On the Political Front is our weekly check-in with NHPR's Senior Political Reporter Josh Rogers.
This is crossover week, the week when state lawmakers in both chambers hit deadlines to act on the bills that started in their chambers. Always a hectic time, but not always a productive one.
Well, it tends to be a time when lots of bills get killed. That’s particularly the case in election years. But there are some significant proposals facing up or down votes. The House will take up a bill that aims to codify policy on drones, including penalties for improper drone use. It’s a new topic obviously, and lots of work has gone into this proposal, which has split the House Criminal Justice committee. A narrow majority wants the bill killed. Some are concerned it privileges drone use by governments over individuals. Those on the other side argue taking no action would allow governments to weaponize drones, using tear gas, say to disperse a crowd. Expect a floor fight on this, and an alternate proposal to introduced on the floor.
I understand another big debate in the House is likely on a bill that seeks to make it easier for people to get rid of syringes carrying trace amounts of narcotics?
Will this bill is heading out of the Criminal Justice committee with no recommendation. The bill started in the Health and Human Services committee, which backed it unanimously, the logic that as a matter of public health, a policy that facilitates needle exchange programs, which aren’t contemplated under out current laws, is a plus. But many on the criminal justice committee say exempting syringes with trace amounts of drug on them from being considered drug paraphernalia, which is what this bill does, will make it harder for law enforcement, without necessarily reducing the number improperly disposed dirty syringes. This debate really highlights the tensions over changes drug policies; harm reduction versus a more traditional law and order attitude attitude. In this case, a tweak in the drafting could smoothing these tensions. If it gets out of the House, that will certainly be up for debate in the Senate.
Speaking of the Senate, they will, or at least could, vote on expanded gambling this week?
You put that well. The Senate was to take up the bill last week, but tabled it due to the absence of Lakes Region Senator Andrew Hosmer. He backs gambling, and without his vote, the bill stood slim chance of passing. But even with his backing this bill is touch and go. As you know it originally sought to put a casino at Rockingham Park. It was then amended to let the casino site be determined by open bid. The bill is sponsored by longtime gambling boosters, Lou D’Allesandro on Manchester and Senate President Chuck Morse. The pair has obviously had success in moving gambling bills though the Senate before. If the votes are there this week, this bill will come off the table. If they are not, there the bill will sit. Even if it does make it out of the Senate, the bill’s chances in the House are slim. The House has never backed a casino bill and I’m perceiving no appetite for passing one this year.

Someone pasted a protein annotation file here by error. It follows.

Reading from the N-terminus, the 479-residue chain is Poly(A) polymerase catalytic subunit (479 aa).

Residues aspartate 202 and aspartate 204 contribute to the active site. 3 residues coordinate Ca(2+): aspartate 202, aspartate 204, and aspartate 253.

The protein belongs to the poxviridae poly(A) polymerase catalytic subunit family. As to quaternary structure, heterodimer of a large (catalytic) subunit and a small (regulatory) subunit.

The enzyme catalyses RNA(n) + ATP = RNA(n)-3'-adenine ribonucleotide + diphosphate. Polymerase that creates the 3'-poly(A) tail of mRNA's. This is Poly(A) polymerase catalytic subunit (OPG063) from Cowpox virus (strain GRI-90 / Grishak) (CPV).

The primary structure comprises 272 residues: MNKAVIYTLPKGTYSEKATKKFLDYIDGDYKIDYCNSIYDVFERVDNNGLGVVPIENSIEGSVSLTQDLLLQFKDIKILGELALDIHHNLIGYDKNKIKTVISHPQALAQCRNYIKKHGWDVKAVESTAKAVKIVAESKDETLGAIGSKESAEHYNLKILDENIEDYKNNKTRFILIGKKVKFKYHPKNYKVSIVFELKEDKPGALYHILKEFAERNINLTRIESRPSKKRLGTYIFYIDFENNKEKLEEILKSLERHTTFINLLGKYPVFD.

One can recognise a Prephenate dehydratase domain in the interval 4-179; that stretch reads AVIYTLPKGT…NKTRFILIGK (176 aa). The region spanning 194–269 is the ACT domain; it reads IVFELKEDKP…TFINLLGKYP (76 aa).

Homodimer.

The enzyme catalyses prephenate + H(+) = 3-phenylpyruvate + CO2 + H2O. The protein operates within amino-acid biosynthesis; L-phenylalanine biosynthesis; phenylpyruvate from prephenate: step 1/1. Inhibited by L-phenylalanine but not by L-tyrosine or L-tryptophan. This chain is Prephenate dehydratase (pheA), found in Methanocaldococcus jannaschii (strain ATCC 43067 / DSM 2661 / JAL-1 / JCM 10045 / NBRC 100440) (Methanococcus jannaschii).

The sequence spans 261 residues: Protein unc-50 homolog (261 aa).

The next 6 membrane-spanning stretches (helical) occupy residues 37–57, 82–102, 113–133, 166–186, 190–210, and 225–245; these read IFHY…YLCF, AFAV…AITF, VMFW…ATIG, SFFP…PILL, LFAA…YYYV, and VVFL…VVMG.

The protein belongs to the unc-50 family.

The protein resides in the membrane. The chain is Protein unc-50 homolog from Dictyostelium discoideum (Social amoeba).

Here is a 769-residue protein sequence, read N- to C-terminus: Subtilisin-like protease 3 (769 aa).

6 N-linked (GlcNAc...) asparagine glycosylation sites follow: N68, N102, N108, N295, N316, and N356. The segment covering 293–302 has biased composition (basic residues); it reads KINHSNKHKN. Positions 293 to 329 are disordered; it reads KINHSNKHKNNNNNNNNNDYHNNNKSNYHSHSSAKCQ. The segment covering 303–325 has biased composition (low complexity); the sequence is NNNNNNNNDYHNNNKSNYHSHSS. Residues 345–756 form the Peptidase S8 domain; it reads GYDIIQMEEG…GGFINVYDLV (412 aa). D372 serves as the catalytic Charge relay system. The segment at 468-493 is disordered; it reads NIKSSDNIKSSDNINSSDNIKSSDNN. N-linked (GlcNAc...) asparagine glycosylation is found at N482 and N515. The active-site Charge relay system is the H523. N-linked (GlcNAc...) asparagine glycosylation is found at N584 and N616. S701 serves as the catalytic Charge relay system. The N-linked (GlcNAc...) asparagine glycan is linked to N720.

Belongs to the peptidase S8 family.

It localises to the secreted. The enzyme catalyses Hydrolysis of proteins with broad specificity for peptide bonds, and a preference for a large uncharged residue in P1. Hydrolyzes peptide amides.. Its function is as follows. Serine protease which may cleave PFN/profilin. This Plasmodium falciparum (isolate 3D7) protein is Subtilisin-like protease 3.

We’ve only got a minute but I want to ask you about Ted Gatsas. He backed gambling when he was in the Senate. He’s now in his fourth term as Manchester Mayor, and has jumped into the governor’s race.
Yes. Ted Gatsas has considered running in the past. He’s saying the support of his wife and mother helped push him to do so now. He just barely won re-election last fall -- the margin was under 100 votes -- but says his record on issues ranging from the opioid crisis to education will make him a strong contender in the GOP primary. When he was in the statehouse Gatsas worked hard on big issues – the budget, school funding, gambling. He has decent name recognition and should be able to raise some money. Manchester hasn’t sent a candidate to the corner office in literally a century, which may or may not be relevant. Ted Gatsas will certainly make this race more interesting. He joins Executive Councilor Chris Sununu and State Rep. Frank Edelblut in the primary.